Kyoto is especially known for its kaiseki cuisine. This elaborate form of meal originated when the Japanese tea ceremony was developed by Sen no Rikyu in the 16th century, as a way of serving snacks in order to enable people to better enjoy their green tea. Initially these snacks consisted of a few nibbles and some soup, but over time the style became more elaborate, and departed from the strict formality of the tea ceremony. Indeed, cha-kaiseki is the description used for dishes specifically designed for the tea ceremony, while kaiseki is the term used for the restaurant form. A kaiseki meal consists of seven to twelve courses of seasonal food, with the chefs having considerable flexibility as to the styles of cooking or sequence of dishes. The core idea is to show off the best produce of the season, and indeed Japanese people take seasonality to a level unknown in the west - chefs will select a fish from a particular lake, and then switch the source to another lake two weeks later to ensure optimal shun, or peak seasonality. In general, the idea is to highlight five colours, five cooking methods, five flavours, five senses and five viewpoints/considerations. What this means in practice is a series of courses that will include some or all of the following. An appetiser course (sakizuke), a further bite-sized course (oshinogi), a soup (owan) or steamed dish (wan), some raw fish (sashimi), something from the sea and the mountains (hassun), something grilled (yakimono), an assortment of mixed vegetables (takiawase), a main dish (kuchitori), a dish prepared with vinegar (sunomono), a rice dish (gohan) with pickles and miso soup to complete the savoury section of the meal, then a dessert (mizumono) and perhaps additional sweets (okashi).
In order of preference of the six kaiseki meals that we ate in Kyoto, Misai was the best on a purely food basis, followed closely by Kitcho and Chihana. For me there as then a distinct drop in level to the meal at Kikunoi, with the meals at Hyotei and then Tsuruya following.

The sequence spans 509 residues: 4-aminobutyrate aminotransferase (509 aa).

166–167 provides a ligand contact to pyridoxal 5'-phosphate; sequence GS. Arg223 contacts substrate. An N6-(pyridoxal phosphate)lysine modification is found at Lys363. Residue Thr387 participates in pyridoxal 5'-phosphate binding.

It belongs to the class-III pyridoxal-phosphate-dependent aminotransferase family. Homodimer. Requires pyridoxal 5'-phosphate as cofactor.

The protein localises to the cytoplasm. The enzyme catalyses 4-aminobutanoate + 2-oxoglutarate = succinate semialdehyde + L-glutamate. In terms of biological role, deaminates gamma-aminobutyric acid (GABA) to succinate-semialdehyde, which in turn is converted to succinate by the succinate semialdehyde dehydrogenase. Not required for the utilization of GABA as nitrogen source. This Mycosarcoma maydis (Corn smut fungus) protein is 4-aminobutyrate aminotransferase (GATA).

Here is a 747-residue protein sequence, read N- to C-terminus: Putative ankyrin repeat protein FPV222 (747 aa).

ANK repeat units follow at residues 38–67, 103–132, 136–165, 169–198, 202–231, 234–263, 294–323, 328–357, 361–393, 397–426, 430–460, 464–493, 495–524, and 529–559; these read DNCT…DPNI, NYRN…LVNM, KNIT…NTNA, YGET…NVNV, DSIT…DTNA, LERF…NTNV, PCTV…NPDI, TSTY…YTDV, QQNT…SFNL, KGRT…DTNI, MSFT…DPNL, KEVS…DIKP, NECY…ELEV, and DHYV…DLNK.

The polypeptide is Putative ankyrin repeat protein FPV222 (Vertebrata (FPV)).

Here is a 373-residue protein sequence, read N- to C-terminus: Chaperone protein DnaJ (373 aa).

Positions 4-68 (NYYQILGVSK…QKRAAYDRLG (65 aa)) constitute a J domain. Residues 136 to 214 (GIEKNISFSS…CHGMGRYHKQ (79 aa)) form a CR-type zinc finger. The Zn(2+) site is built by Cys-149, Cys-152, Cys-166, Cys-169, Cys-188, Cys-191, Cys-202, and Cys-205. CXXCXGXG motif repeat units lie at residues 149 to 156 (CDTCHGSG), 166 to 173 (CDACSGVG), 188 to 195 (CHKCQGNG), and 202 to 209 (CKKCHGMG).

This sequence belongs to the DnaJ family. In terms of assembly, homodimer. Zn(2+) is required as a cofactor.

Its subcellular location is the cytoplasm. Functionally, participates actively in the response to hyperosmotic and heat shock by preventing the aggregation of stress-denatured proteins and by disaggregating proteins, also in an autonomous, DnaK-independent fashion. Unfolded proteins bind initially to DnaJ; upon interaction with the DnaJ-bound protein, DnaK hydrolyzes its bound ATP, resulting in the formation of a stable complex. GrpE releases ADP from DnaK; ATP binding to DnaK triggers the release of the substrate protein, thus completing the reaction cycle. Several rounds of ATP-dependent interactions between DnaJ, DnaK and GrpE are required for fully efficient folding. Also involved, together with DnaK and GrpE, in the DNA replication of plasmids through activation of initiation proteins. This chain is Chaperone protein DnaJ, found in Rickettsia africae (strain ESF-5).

On this stage of our trip we also had an excellent French meal at Hajime in Osaka, and for a change an Indian meal at Mughal and an Italian meal at Il Ghiottone, as well as a simple but charming tempura meal at Takesebune.
Japan has a reputation amongst Westeners as being a tricky place to visit, but I think this impression is incorrect, despite the language barrier. All train and subway stations have signs in Roman characters (romaji) and the ticket machines have an English language button that immediately gives clear instructions. Kyoto has an excellent public transport system, with efficient subway and good buses, as well as plentiful taxis. Above all, almost everybody seems keen to help out visitors, not just hotel staff but total strangers in the street, and no-one here will try and rip you off or take you the long way around in a taxi. Street crime in Japan is almost unheard of, and you can walk about at any hour of the day or night in confidence. The train system in Japan is of a level that other countries can only dream of, with perfectly punctual trains and plenty of helpful station staff. I found my stay in Kyoto a real pleasure, just as I did a decade ago.
On a separate note, if you missed the quarter final of Masterchef Professionals in which I was a guest critic, you can still catch it on the BBC iPlayer:
I will also feature in one of the other two quarter finals, which is provisionally scheduled for this week, however bearing in mind that the BBC2 shifted the day this week, I cannot be certain which day it will be on, but likely either Wednesday 6th or Thursday 7th.